Double Member County

Published in The History of Parliament: the House of Commons 1754-1790, ed. L. Namier, J. Brooke., 1964
Available from Boydell and Brewer

Background Information

Number of voters:

about 3,000


25 Apr. 1754Lord George Cavendish 
 Nathaniel Curzon 
2 Apr. 1761Lord George Cavendish 
 Sir Henry Harpur 
10 Dec. 1761Cavendish re-elected after appointment to office 
29 Mar. 1768Lord George Cavendish2767
 Godfrey Bagnall Clarke1768
 Sir Henry Harpur1314
27 Oct. 1774Lord George Cavendish 
 Godfrey Bagnall Clarke 
4 Feb. 1775Nathaniel Curzon vice Clarke, deceased 
23 Sept. 1780Lord Richard Cavendish 
 Nathaniel Curzon 
29 Nov. 1781Lord George Cavendish vice Lord Richard Cavendish, deceased 
15 Apr. 1784Lord George Cavendish 
 Edward Miller Mundy 

Main Article

One seat was always held by a Cavendish, the other usually by a country gentleman. The only contest of this period, that of 1768, was between two country gentlemen—the Cavendish seat was not in dispute, and the family were neutral. Lord Frederick wrote to the young Duke of Devonshire (who was on his grand tour) on 17 Nov. 1767:1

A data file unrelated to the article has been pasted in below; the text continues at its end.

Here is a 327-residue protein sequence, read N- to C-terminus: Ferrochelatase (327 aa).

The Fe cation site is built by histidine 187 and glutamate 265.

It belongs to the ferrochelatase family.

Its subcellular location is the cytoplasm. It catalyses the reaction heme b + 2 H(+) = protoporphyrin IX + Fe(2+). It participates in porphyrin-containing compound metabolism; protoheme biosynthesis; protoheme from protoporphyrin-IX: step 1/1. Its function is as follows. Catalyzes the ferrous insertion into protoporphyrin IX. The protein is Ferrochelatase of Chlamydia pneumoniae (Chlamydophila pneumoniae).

We saw all the Tory gentlemen and the greatest part of the friends of your family incline to Mr. Clarke, the Rutland family and some of your friends to Sir H. Harpur. Your father if he had been alive would certainly have joined the strongest part in hopes of putting an end to the contest and have risked the disobliging the Rutland family, but that in our situation we did not think right. To join Sir Harpur we saw would turn the greatest part of the county against us in their hearts, so that we could not do. We therefore thought it best to take no part. We have not perhaps answered the sanguine expectations of some, but we displease none and leave the disposition of the county to your family just as we found it. Of the two I flatter myself rather improved, for our conduct seems to be generally approved of, and the Tory gentlemen acknowledge our moderation and do not deny but that we may have carried two, but that I think I have said to you before I hope you will never think of unless drove to.

Harpur and Clarke, wrote Lord Frederick to Portland,2

engaged to ask one vote for [Lord] George, and we have allowed them to canvass our tenants, and have desired all our friends to follow our own inclinations and be for either or neither just as they choose.

On the poll Lord George Cavendish had a clear majority; and of the country gentlemen Clarke, who had no aristocratic support, was preferred to Harpur, who was strongly backed by Granby and the Rutland family.3

Author: John Brooke


  • 1. Devonshire mss.
  • 2. 4 Nov. 1767, Portland mss.
  • 3. There is a great deal of correspondence about this election in the Rutland mss at Belvoir Castle.